New Delhi: The deadline for submitting bids for Air India privatisation is ending by the end of the month among speculation that even the $3 billion debt still on the books of the airline may be becoming an impediment to the sale of the national carrier.
No airline or corporate group has publicly shown interest in bidding yet except US-based fund Interups Inc, which has said it is interested and is a strong bidder for Air India.
The government has been trying to sell Air India for the past few years. According to a report by financial services house, HSBC, previously, when the government tried to sell Air India, the terms and the shape in which the government wanted to sell Air India were not sufficiently attractive to any of the potential buyers. Hence the government has sweetened the deal this time and has decided to be more flexible with the terms.
First of all, the government is ready to sell 100 per cent stake in Air India (previously, it was selling only 76 per cent, which was a sticking point for potential buyers as the fear of continuous government intervention deterred many potential buyers). In addition, the government has shifted almost 60 per cent of the total debt to a special purpose vehicle (SPV).
The total debt on Air India’s balance sheet stood at $8 billon, but the government has transferred $5 billion of debt to an SPV and the buyer will have to absorb $3 billion of debt, most of which is aircraft related.
HSBC said the government is also trying to trim Air India’s work force to attract buyers although its employee cost to revenue ratio stands at around 11 per cent, which is broadly at par with IndiGo.
Reports suggest that the government is open to revisiting and refining the terms of the sales based on suggestions from the investors.
The remaining debt of $3 billion has become a sticking point with potential bidders and investors, who are now asking for the deal to be sweetened further.
The deadline for the bids ends on October 30. It was earlier extended on August 31 in the light of the Covid pandemic.
Interups Inc has talked about a bid for Air India. Laxmi Prasad, Chairman, Interups, said, “Getting ready to propose for Air India – valuation and financial structuring is almost complete. Will completely domesticate the investment including from NRIs that is now treated as domestic investment for Air India in exception. I am sure we will certainly please the government and the people of India by retaining Maharaja as our pride Indian carrier.”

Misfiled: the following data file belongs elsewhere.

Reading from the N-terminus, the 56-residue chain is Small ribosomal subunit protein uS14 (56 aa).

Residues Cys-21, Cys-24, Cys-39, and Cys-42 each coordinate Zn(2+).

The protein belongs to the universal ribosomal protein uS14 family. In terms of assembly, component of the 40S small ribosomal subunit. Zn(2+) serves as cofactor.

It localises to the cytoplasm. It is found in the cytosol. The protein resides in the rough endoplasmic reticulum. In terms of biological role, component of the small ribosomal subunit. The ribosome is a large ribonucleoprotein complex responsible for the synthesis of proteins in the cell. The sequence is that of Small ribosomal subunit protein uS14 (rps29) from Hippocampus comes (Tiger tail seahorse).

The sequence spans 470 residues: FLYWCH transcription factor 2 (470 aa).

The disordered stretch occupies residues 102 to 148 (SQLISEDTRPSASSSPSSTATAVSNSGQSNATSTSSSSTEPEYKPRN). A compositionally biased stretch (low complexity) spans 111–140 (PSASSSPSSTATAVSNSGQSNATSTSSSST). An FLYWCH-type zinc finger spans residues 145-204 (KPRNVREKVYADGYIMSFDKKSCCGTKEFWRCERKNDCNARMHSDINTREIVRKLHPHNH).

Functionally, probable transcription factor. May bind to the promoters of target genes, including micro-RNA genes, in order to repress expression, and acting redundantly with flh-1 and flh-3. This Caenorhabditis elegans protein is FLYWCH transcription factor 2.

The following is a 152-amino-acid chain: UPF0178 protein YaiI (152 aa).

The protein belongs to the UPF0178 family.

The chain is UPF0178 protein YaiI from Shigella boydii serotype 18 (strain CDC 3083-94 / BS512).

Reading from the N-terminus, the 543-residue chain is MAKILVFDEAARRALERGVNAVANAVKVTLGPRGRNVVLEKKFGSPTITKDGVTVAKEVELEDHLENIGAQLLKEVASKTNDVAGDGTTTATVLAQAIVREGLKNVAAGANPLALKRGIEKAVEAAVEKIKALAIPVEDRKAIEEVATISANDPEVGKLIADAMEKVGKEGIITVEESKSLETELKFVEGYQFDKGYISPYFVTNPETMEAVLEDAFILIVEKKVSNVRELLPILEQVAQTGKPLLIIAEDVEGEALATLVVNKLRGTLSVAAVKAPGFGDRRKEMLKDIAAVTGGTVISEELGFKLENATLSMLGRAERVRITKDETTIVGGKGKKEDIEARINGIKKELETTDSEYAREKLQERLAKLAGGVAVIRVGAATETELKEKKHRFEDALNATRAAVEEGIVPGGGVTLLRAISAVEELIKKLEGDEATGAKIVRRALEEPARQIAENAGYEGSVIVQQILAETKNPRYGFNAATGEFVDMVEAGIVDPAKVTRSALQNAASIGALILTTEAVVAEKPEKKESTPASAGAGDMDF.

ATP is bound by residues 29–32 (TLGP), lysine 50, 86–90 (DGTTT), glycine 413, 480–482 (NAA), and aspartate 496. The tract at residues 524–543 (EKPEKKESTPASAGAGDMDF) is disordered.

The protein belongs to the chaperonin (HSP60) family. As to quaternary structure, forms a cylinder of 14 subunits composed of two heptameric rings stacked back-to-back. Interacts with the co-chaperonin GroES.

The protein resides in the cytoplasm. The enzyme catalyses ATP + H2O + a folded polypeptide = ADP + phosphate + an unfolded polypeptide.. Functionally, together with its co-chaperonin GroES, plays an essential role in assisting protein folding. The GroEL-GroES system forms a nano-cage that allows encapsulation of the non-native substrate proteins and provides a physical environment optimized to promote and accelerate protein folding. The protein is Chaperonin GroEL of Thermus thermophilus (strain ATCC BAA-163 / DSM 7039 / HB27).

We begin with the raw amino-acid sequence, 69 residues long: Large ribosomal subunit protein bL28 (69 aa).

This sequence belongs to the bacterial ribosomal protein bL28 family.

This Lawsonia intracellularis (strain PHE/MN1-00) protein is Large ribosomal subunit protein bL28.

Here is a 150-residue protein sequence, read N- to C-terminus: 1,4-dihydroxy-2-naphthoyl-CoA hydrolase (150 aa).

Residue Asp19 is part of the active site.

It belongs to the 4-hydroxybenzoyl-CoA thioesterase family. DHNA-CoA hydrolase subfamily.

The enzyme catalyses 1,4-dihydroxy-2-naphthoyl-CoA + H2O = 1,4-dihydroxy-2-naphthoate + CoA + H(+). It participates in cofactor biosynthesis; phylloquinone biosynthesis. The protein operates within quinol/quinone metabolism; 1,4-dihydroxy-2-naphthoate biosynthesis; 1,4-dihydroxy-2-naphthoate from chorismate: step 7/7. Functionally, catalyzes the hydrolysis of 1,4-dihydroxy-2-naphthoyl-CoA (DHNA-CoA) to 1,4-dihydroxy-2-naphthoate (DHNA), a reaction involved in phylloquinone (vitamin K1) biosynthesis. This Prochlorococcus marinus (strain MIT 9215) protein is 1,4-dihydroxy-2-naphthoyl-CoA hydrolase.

Prasad had told IANS earlier that Interups Inc will be submitting its bid for Air India.
Prasad had said, “We carry 27,000 plus NRI retirement asset accounts and a group of very ultra-rich billionaire group and we are dead serious on our fight to have this airline piece not miss our hands. It shall be an acquisition for the people and by the people and participation is 100 per cent NRI and domestic Indian investor base.
“We have been seriously into Air India divestment since the opening of the interest, met the government several times and we have not dropped out of the race because of any pandemic affect. We are and we will be a very serious contender for acquiring Air India.”
While the Tata group was seen as a bidder for Air India, it is not clear whether it is still interested or will be putting in a bid.
“Air India fits very well with Tata group in our opinion. Although we believe it would take a few years for Tata group to turn around Air India, given the fact that Vistara (51 per cent owned by Tata, 49 per cent by Singapore Airlines) and Singapore Airlines both have strong expertise, it might not be as difficult as it may sound,” HSBC had said in a September report.
“Moreover, we believe the acquisition of Air India would help Vistara to be more competitive. At the moment, Vistara is a much smaller airline (6.5 per cent market share in domestic market during January 2020) and, due to that, it has not been able to make a profit (its cost structure has been less efficient in the absence of economies of scale, and it has not been able to grab corporate market share which is important in order for a flag carrier to be profitable),” the report said.
“We believe Vistara needs to increase its size to be competitive, to improve its cost structure and to grab corporate market share which could help it to be profitable in the medium to long term. However, if it grows organically, it might face significant challenges.
“First of all, it might take a long time for Vistara to grow to a reasonable size. However, the bigger challenge would be to get all the required infrastructure (slots at key airports, skilled manpower – although it is not currently difficult to get skilled manpower, and good slots at domestic and international airports),” the report added.
However, if Tata group buys Air India and merges it with Vistara, it would get readymade infrastructure which Air India has built over the recent years.
“Moreover, it fits very well with the strategic objective of Singapore Airlines in our view. We believe that the reason for Singapore Airlines investing in Vistara was to get access to the Indian market,” it added.
The report said, “However, with the current shape and small size of Vistara Airlines, Singapore’s access might be limited. The acquisition of Air India would not only give required access to Indian market, it would also strengthen Vistara and Singapore Airlines’ position in the Gulf market where Air India Express holds a very strong position. At the moment, Singapore Airlines doesn’t have much presence in the Gulf market.”